Maybe it’s why family is so important to me. Because family was important to my family, my grandparents, my parents….they couldn’t fathom a life without family.
All these memories in my head of making food in the kitchen wasn’t about cooking it was about bonding and spending time together. Sure I got yelled at that my lumpias were all uneven (Gotta all look the same, same width and length…k MOM!!)…but do you know how proud I am that I can make lumpia like my mom’s? Okay I’m not as fabulous…but I can make it. Now, I’m not so in love with Filipino food that I want to learn every recipe. But there are just a handful of dishes that I do eat and crave, mostly because my mom makes it. So to the girls and guys that are keeping the tradition and cooking the food…that’s awesome!
My grandma is 91. I don’t know how long she will be around. She has osteoporosis and her blood work is abnormal (they don’t know what that means yet) so she’s still in the hospital but we, her family, visit her. And she has a lot. We asked her if she knew how many grandkids she has..LOL..she has about 30…and I then I informed my cousins in the room, that grandma has about 30 great grandkids too 🙂 And this is only my dad’s side of the family.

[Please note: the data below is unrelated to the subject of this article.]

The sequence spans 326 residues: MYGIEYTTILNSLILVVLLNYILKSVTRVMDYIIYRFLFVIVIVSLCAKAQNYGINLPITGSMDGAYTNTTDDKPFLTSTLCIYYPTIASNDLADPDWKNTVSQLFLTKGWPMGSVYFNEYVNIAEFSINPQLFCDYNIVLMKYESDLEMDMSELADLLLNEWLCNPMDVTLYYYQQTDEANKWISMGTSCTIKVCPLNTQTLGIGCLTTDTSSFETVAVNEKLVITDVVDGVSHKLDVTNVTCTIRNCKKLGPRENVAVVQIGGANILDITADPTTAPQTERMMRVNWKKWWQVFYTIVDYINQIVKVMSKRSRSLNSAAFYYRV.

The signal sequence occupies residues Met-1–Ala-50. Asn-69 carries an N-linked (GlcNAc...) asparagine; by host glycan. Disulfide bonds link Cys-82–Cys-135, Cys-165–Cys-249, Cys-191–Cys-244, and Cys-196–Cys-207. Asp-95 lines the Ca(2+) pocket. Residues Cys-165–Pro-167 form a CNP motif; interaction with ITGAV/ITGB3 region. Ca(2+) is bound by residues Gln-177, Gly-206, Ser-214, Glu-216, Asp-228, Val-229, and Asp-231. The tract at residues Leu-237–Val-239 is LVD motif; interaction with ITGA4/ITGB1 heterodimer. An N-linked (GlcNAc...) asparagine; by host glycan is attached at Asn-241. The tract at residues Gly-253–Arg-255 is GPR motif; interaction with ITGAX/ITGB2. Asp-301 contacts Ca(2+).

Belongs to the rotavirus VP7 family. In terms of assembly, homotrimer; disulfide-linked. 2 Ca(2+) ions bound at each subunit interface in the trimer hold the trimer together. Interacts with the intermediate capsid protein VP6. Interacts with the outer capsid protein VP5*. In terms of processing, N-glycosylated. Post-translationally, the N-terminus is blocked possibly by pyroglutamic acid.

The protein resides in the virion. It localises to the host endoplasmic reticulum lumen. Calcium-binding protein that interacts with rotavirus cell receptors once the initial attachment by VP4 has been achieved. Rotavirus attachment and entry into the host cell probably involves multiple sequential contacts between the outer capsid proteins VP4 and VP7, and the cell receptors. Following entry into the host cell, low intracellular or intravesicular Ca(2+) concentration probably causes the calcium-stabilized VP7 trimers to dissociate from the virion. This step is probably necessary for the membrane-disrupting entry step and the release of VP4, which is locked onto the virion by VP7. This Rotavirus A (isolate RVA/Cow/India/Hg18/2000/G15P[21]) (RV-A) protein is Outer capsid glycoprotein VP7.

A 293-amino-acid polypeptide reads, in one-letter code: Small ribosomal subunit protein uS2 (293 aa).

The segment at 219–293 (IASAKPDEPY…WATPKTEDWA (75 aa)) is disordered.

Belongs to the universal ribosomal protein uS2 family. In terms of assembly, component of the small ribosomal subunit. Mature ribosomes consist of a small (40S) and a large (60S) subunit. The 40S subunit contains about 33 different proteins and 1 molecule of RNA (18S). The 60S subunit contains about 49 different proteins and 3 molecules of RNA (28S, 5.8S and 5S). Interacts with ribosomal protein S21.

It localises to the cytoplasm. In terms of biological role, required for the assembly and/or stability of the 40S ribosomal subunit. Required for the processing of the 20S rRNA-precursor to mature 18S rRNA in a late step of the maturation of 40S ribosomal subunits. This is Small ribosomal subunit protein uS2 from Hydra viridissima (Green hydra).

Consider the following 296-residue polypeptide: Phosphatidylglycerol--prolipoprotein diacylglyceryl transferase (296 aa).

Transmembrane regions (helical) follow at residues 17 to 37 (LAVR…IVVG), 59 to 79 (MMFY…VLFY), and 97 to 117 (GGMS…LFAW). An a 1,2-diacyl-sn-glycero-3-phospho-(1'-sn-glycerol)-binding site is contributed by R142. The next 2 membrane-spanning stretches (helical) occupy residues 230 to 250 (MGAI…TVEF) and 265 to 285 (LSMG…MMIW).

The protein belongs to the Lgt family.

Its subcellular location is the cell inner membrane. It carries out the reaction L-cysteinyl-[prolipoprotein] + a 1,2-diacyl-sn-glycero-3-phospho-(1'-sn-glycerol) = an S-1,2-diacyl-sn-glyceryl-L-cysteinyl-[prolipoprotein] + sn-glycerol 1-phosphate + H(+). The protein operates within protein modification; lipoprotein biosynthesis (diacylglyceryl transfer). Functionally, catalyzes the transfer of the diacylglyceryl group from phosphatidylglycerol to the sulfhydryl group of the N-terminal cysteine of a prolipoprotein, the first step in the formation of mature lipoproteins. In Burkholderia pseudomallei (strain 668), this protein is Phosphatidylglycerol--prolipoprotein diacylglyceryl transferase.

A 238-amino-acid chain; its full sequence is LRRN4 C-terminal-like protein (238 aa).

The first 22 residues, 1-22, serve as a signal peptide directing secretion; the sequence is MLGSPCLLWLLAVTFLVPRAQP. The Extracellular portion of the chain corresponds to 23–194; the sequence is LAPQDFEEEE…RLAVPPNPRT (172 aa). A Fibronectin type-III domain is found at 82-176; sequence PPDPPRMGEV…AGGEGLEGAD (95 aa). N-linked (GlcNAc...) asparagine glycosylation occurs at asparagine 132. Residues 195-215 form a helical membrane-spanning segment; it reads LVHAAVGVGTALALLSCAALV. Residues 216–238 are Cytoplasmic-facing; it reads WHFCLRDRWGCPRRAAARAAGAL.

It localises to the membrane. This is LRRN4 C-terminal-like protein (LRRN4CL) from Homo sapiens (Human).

I’ve done more research on my dad’s side because they are accessible and that’s who I grew up with, but I can’t ignore my Calma side too. I need to do some research on that side and I will eventually.
Grandma is in pain, but at the hospital she is laughing and joking with the Filipino nurses. She’s bossing us around when she can and she has constant family around her. If my grandpa was the fun and softness and the affectionate one, my grandma is the one that did the hard work of raising us-she fed us, cleaned us, disciplined us, she spanked us, carried us on her bony hip, she put coconut oil in my hair and she pierced my ears. She created poultices from leaves or just aloe when we fell and had cuts. I learned to obey and respect my elders…especially when my machete wielding elder was my own Grandmother.
I always thought the Lacar side was the tough side…now I really think I’m wrong. I think it was my grandma, that brought the tough to the Lacar family. That’s a real revelation to me.
When I look at my grandma I see the old world-the motherland, the Philppines in her. I see the Philippines with their indigenous beginnings. She is an island girl through and through. She’s uneducated when it comes to academia, but put her on the show Survivor and she would have kicked everyone’s asses. LOL…right?! If the world as we know it was to end and we lost technology, money, grocery stores, and all our luxuries, I’d want to live with my grandmother.